Paleoclimatology is the study of the climate history of Earth. This science helps people better understand the climate of Earth in the past and how it relates to the present and future climate on the planet.


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Chemistry, Conservation, Earth Science, Climatology


Borneo Ironwood Paleoclimatology

Borneo ironwoods are quite hardy, sometimes living more than 1,000 years. This provides valuable data about the past to paleoclimatologists. They study a tree's rings to learn about the environment's temperature or precipitation while it was alive.

Photograph by Mary Helen Gagen
Borneo ironwoods are quite hardy, sometimes living more than 1,000 years. This provides valuable data about the past to paleoclimatologists. They study a tree's rings to learn about the environment's temperature or precipitation while it was alive.

Paleoclimatology is the study of previous climates that have existed during Earth's different geologic ages. Paleoclimatologists try to identify the causes of climate changes that have happened in the past in order to better understand our present and future climate.

Since modern records do not outline most of Earth’s climatic past, scientists must gather data preserved in nature over the millennia in paleological remains referred to as proxy records. The growth and size of tree rings on fallen trees are one type of proxy. Studying tree rings as proxies—a practice known as dendrochronology—helps paleoclimatologists understand the general temperature or precipitation that occurred on Earth when the tree was alive. This enables scientists to theorize how temperature changes and periods of droughts may have occurred in the past.

The shells of deceased marine creatures, such as various species of diatoms and foraminifera, are another type of proxy. They have become buried beneath layers of sediment over time and contain chemicals from the time when the shell originally formed. These chemicals can be analyzed to determine the water chemistry and temperature at the time these organisms lived.

Scientists can also drill into ice sheets and extract ice cores to analyze deposits trapped within the ice, such as pollen and gas. This allows them to better understand atmospheric and climatic conditions that existed when particular layers of the sheet formed. All of this proxy data is synthesized to develop an understanding of Earth’s climate over different geologic periods.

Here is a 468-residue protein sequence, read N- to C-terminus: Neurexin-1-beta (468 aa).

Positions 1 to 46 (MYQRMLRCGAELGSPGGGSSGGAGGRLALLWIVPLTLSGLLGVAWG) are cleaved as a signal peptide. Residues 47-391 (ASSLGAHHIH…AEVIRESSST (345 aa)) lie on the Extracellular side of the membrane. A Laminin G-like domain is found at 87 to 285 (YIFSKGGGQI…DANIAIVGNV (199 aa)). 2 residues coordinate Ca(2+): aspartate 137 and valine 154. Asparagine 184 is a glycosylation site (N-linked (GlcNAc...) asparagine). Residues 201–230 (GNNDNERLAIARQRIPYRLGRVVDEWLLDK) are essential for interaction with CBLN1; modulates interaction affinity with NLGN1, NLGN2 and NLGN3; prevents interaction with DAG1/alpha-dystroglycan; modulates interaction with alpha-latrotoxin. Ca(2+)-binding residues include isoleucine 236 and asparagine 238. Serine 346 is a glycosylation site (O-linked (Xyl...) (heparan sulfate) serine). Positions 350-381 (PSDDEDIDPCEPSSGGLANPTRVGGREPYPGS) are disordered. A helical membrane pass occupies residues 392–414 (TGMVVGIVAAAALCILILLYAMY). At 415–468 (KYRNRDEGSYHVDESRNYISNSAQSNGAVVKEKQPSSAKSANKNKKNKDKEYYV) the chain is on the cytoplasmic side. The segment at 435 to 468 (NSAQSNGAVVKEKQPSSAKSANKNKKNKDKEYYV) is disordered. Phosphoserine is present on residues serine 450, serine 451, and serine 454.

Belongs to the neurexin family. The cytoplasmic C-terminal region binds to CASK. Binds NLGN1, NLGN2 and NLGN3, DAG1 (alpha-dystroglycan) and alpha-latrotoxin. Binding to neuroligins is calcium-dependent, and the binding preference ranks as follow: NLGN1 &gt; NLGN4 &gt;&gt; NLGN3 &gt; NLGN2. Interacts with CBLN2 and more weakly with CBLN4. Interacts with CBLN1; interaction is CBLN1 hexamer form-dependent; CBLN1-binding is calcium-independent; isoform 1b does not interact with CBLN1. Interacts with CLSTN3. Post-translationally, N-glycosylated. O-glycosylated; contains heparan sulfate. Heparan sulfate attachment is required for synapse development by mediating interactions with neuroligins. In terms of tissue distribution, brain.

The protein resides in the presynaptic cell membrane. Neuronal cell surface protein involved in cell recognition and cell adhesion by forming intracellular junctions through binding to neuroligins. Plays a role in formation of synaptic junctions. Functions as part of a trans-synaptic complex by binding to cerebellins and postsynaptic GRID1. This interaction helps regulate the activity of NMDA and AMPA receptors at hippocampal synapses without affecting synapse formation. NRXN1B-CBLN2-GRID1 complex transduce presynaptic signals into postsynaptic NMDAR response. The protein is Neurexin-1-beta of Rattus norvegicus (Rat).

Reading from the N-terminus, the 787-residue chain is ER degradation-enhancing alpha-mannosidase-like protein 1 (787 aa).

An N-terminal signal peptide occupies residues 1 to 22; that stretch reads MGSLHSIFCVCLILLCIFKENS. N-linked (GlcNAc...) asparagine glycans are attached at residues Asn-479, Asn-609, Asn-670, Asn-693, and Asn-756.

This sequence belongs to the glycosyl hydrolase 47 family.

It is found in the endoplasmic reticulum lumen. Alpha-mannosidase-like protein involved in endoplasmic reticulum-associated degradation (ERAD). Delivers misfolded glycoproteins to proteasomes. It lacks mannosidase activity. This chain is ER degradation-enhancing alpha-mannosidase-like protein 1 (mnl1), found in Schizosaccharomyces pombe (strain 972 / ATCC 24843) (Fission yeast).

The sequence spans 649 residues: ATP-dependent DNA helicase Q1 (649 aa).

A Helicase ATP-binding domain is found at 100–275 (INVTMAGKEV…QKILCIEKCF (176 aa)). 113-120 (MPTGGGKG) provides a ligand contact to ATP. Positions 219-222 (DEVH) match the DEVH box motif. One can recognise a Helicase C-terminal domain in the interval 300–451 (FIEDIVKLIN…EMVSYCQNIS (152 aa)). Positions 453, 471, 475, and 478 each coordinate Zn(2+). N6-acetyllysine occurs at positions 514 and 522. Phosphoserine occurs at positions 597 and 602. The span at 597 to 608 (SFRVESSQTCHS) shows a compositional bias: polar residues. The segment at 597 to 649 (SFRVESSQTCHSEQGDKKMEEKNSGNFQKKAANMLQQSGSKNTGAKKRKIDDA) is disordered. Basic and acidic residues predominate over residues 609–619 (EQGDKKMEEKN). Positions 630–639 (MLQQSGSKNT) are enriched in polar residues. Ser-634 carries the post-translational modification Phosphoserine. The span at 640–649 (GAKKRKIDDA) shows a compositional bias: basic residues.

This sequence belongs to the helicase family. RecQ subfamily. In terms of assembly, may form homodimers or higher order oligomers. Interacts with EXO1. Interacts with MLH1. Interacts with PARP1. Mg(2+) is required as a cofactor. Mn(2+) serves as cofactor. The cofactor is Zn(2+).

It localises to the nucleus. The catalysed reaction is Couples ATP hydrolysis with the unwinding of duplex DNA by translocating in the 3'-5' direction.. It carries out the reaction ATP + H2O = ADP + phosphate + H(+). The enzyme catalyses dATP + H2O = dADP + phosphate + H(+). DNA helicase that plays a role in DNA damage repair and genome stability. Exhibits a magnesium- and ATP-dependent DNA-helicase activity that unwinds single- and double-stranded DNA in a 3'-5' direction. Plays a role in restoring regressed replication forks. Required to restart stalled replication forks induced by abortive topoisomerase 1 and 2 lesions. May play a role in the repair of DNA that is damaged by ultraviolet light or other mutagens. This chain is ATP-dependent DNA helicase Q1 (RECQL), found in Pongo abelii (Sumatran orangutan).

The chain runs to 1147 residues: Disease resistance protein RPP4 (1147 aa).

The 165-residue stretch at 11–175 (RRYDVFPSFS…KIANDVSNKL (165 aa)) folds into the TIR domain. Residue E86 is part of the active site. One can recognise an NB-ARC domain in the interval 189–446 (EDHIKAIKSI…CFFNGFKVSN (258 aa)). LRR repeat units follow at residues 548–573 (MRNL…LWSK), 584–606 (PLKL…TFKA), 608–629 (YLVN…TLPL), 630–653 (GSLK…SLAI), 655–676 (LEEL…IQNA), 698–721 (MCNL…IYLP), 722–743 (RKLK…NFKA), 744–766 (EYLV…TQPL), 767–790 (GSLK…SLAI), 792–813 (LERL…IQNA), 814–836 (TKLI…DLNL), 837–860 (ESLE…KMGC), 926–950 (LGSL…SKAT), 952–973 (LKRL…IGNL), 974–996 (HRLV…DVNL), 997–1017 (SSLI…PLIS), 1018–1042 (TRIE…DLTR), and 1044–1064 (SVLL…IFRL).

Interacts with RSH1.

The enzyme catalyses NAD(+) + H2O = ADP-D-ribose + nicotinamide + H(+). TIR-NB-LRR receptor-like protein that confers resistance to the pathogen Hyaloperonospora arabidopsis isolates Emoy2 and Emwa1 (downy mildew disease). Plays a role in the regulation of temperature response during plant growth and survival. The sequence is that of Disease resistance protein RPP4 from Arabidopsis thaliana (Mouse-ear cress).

The field of paleoclimatology has taught scientists that the climate of Earth is in a perpetual state of change. Research has revealed that there have been several ice ages as well as several periods of global warming in Earth's history. Additionally, scientists have determined that there can be both short- and long-term trends in climate. For instance, while climate change can occur—and often has occurred—over an extended amount of time, paleoclimatologists have also recorded shorter warming periods during an ice age. Scientists have become aware that Earth is very dynamic and that past events might help us better understand the past and prepare for future climate changes.

Paleoclimatology has also helped scientists study and understand how other environmental factors, such as continental drift, solar energy, greenhouses gases in the atmosphere, and the variation in Earth’s orbit have all affected the climate of Earth over time. The science of paleoclimatology is vital to our understanding of climate on Earth. As scientists become increasingly aware of how climates have been influenced in the past, they can develop models that help predict how increased carbon dioxide levels and other changes might impact the climate of Earth in the future.

Media Credits

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Tyson Brown, National Geographic Society
National Geographic Society
Production Managers
Gina Borgia, National Geographic Society
Jeanna Sullivan, National Geographic Society
Program Specialists
Sarah Appleton, National Geographic Society, National Geographic Society
Margot Willis, National Geographic Society
Clint Parks
Roza Kavak
Last Updated

October 19, 2023

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